A CNBC reporter since 1990, Bob Pisani has reported on Wall Street and the stock market from the floor of the New York Stock Exchange for more than a decade. Pisani covered the real estate market for CNBC from 1990-1995, then moved on to cover corporate management issues before moving to the New York Stock Exchange in 1997.
He was nominated twice for a "CableACE Award"—in 1993 and 1995.
In 2013, he won Third Place in the National Headliner Awards in the Business and Consumer Reporting category for his documentary on the diamond business, "The Diamond Rush."
In 2014, Bob was honored with a Recognition Award from the Market Technicians Association for "steadfast efforts to integrate technical analysis into financial decision making, journalism and reporting."
Prior to joining CNBC, Pisani co-authored "Investing in Land: How to Be a Successful Developer." He and his father taught a course in real estate development at the Wharton School of Business at the University of Pennsylvania from 1987-1992. Pisani learned the real estate business from his father, Ralph Pisani, a retired real estate developer.
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There was a broad rally today....four to one advancing to declining stocks, but late-day comments from Federal Express, which lowered its 2009 earnings guidance, as well as negative comments from Con-Way in the trucking space, and Texas Instruments, National Semi, and Altera in the techs are weighing on futures after the close.
Futures are trading up on hopes that the stimulus package from India, talk of a greater stimulus package from China, and President-elect Obama's talk to launch the biggest public infrastructure works project since Eisenhower will be game changers in the global slowdown.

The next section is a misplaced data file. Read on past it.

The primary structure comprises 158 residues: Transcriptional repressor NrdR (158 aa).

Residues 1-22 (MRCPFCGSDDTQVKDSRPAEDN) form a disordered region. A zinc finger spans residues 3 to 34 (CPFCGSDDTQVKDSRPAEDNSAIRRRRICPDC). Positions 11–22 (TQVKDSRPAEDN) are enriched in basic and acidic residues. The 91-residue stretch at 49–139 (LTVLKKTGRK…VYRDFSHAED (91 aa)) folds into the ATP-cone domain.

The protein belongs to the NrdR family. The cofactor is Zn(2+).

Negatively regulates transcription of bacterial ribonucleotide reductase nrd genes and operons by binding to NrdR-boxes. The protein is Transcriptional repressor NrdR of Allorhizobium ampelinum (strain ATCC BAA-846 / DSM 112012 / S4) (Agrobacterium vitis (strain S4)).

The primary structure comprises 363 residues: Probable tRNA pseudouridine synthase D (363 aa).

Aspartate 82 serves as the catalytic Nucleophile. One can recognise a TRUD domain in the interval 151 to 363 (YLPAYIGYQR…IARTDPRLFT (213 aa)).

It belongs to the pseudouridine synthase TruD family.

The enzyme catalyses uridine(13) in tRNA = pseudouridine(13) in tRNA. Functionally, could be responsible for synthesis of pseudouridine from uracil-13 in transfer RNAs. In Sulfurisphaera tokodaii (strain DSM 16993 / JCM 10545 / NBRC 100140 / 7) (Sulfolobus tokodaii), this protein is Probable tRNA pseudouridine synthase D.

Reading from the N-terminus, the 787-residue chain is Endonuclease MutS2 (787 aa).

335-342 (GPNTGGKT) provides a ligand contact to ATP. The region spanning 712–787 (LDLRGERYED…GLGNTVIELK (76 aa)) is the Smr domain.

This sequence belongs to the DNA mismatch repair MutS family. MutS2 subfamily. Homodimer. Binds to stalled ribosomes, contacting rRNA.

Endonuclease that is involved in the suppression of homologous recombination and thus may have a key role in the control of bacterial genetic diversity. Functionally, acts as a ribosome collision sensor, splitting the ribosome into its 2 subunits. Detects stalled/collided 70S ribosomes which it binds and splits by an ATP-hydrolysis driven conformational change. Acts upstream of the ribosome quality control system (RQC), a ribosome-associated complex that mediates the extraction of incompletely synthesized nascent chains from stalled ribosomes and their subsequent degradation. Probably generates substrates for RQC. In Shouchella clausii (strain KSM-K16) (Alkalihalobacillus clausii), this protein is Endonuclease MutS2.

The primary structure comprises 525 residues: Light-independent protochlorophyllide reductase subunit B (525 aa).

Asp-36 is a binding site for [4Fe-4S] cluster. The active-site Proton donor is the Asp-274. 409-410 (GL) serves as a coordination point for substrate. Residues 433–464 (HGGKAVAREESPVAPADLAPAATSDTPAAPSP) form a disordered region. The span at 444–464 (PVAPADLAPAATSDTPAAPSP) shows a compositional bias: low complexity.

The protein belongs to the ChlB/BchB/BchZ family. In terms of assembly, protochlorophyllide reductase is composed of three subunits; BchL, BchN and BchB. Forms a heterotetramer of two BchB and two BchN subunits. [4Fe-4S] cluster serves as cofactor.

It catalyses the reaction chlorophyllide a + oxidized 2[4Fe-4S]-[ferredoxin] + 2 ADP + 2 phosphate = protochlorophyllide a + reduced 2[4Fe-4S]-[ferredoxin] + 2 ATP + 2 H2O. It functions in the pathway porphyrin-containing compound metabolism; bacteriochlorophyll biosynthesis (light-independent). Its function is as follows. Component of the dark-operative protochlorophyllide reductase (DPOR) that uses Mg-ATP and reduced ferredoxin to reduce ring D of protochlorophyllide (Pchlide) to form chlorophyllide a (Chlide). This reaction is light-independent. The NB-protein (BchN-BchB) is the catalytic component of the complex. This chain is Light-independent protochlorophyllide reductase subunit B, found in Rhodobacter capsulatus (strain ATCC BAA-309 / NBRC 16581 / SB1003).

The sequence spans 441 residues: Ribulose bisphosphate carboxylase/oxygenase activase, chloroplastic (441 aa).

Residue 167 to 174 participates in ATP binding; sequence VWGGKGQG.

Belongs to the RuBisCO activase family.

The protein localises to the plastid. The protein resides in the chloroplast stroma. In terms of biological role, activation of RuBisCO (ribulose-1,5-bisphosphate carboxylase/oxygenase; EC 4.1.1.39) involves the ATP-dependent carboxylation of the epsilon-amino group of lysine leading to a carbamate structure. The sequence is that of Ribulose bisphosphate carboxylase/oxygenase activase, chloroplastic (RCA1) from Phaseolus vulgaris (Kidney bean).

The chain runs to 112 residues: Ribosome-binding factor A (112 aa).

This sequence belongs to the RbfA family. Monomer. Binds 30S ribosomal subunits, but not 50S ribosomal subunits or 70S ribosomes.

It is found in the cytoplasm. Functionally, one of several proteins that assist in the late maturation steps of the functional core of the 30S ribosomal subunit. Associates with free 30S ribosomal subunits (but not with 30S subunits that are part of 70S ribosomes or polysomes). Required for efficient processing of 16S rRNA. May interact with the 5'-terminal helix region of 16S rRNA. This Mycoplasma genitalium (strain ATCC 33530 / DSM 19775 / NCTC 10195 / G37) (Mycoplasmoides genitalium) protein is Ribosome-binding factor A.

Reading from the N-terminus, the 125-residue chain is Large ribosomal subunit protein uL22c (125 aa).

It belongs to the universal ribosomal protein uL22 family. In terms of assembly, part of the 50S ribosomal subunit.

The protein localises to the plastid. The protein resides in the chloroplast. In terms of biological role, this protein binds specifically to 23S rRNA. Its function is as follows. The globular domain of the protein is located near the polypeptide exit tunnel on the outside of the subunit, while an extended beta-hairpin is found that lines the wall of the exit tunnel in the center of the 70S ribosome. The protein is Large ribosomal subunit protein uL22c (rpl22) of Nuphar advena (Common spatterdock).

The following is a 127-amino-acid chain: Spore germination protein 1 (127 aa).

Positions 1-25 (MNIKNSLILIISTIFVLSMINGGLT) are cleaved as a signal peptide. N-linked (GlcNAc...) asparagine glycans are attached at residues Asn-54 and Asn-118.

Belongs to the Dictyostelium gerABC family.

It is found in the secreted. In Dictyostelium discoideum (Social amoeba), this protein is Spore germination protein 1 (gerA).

Will stocks stop dropping on bad news? Never mind the auto hearings, that is the No. 1 question on trading desks today. Stocks are down Thursday, but the relatively modest decline, the light volume, and the breadth is far less a response than one might expect given the poor news flow.
I'm not one to defend "Wall Street," but the senators at the auto hearing noting that we have given billions to the financial industry and have been giving the auto companies a hard time with their request for money are missing several important points:
Sweden, Bank of England, and now the ECB have all cut interest rates, the ECB by a record 75 basis points to 2.5 percent. On the U.S. front, there is mostly negative news. Let's see how much of this negative news has been priced into the market.
Hedge funds have seen the worst start to the year since the financial crisis, as returns in January and March were both in the red.
The Fed indicated to Citi that it would get more time to fix "stress test" planning problems before rejecting its capital plan.
Goldman Sachs reported quarterly earnings and revenue that topped analysts' expectations on Thursday.